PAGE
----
This is, however, not enough. We do not want to end up in the fan boy category. The next step (better yet, the step you’ve already taken) step is to make certain that we’re actually adding to the industry’s conversation. This can be through high quality and sharable content creation, talking with thought leaders in the same circles and sharing opinions on shared platforms.
From there you can then start engaging with them personally. Here the ambition is to engage in both an exchange of ideas as well as an exchange of content across your platforms. This can mean you guest blog for them and suggest that they do the same for you. When they do contribute, boost their content. Really blast what they’ve got to say across your newsletters and social media. The reason for this is plain – if they see how much traffic feeds back to them from your site, they’ll be far more inclined to write for you again.
And then through several psychological mechanisms – like the norm of reciprocity, the mere-exposure effect and reduction of cognitive dissonance – they will find themselves ever more positively inclined towards your product.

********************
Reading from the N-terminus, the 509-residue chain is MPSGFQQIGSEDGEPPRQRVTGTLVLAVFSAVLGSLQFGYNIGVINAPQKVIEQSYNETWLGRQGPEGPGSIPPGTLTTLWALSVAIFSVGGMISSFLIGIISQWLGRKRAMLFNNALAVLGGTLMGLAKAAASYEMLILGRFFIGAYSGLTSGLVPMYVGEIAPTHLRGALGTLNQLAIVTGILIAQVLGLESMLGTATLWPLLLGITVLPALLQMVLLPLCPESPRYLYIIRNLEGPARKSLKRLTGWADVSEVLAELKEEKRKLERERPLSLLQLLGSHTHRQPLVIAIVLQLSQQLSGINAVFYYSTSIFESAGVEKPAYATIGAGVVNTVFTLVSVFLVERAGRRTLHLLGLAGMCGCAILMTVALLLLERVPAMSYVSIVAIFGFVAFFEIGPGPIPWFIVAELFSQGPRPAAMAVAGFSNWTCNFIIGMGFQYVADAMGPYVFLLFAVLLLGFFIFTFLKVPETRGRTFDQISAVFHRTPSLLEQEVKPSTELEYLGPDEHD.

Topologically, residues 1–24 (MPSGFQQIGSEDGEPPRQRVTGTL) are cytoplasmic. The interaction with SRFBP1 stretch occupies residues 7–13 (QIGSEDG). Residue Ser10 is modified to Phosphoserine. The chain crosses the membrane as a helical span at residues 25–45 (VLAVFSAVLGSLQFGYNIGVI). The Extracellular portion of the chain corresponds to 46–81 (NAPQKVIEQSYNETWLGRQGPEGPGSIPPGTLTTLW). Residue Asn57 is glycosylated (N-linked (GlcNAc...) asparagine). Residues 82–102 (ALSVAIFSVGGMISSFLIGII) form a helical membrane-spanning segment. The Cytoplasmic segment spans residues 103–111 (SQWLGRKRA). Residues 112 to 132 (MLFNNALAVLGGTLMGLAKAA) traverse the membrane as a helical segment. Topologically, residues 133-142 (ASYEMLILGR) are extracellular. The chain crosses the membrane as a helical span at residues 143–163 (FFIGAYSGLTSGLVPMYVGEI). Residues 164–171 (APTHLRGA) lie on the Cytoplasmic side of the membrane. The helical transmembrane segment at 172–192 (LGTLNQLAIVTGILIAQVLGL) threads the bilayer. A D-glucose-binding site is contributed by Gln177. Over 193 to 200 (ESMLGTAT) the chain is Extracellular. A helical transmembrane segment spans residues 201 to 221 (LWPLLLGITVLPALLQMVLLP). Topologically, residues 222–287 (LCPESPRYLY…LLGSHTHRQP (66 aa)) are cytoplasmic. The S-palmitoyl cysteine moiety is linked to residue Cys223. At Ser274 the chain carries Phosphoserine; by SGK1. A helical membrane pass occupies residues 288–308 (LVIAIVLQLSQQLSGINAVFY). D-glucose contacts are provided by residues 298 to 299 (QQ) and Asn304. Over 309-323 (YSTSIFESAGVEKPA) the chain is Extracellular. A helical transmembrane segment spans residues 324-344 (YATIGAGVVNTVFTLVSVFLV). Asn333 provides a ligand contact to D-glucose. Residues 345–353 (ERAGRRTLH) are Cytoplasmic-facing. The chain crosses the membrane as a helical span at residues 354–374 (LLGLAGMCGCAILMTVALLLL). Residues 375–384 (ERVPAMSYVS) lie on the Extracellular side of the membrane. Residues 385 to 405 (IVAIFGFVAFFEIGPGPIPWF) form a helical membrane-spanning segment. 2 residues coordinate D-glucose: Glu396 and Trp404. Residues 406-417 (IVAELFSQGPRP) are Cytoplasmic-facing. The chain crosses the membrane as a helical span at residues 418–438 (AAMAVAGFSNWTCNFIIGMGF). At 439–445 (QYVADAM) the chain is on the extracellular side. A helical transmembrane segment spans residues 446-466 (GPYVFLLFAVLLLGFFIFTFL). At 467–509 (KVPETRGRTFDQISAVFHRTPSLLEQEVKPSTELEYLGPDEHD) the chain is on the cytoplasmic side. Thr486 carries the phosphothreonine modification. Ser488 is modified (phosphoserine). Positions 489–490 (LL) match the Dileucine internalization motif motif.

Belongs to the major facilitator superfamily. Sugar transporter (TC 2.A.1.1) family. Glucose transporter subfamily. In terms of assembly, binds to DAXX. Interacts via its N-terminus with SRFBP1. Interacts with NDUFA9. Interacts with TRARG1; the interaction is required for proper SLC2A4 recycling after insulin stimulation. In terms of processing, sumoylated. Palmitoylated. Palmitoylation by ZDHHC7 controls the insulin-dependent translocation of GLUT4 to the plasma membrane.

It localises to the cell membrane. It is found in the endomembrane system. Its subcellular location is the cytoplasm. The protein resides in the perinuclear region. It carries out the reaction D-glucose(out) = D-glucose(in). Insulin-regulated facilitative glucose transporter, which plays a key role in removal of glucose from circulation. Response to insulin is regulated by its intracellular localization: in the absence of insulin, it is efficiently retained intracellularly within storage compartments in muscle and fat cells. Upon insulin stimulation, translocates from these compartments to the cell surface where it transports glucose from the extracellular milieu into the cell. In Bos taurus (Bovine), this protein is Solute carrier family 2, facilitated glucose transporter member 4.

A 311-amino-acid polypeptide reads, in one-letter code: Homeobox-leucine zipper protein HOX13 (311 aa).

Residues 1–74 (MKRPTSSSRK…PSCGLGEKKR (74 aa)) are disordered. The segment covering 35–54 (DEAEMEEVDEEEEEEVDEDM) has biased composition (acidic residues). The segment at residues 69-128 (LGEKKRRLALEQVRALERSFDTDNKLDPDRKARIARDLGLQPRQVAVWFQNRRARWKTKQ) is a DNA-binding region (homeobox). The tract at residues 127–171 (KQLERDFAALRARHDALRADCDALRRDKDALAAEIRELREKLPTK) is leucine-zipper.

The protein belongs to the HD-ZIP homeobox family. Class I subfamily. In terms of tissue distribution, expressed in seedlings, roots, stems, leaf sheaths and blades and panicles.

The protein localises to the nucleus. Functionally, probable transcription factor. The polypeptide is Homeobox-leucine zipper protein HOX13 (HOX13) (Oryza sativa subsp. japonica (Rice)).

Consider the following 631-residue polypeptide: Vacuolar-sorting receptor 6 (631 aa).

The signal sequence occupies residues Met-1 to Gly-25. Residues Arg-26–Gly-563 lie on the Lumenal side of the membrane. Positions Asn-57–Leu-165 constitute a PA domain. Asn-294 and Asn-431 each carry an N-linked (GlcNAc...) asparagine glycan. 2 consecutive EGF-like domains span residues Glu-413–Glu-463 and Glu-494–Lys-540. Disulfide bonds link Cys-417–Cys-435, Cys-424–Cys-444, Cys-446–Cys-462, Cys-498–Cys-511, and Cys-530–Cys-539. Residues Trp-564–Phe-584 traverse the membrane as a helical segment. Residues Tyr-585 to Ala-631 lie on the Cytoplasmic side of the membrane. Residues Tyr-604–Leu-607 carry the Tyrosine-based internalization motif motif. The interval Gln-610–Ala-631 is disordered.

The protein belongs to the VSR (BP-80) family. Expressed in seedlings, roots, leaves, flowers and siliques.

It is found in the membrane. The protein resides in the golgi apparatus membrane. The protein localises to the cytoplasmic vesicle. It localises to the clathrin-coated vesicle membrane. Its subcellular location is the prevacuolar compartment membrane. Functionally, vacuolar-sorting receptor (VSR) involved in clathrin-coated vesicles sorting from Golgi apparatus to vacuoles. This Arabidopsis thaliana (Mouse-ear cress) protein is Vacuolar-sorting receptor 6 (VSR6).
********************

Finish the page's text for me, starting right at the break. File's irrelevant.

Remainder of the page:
Be an additive force
The thing is, this will only work with a few influencers, which is a great start. It isn’t enough, however. You want to reach many. You are now in a perfect position to do so. What you’ve got to do is use these influencers you’ve got on your team and leverage them into a more wide-spread awareness across the market.
To do that you’ve got to focus on high-quality content creation and to use well known and less known content marketing strategies to push it out there – not just with your content but with their content as well. Become a source of inspiration and a conversation starter in the market. With that I mean ask questions and engage with the questions of other parties. Don’t just generate factual content, but also generate emotional content that influencers and follows alike can appreciate and share. Create opportunities for people to create content of their own for your company and with your company, such as photos using your products or other user-generated content.
These influencers that you’ve managed to bring on board will gladly help spread this message, as they too are always on the hunt for new content and you’re now making it easier for them to create some.
And when they, or new influencers, do engage with your content, make certain that you push their posts, pictures, books and blogs, whether they relate to you or not. They will become more meaningful influencers and most will certainly not forget to reciprocate, which is the social currency of the online market place.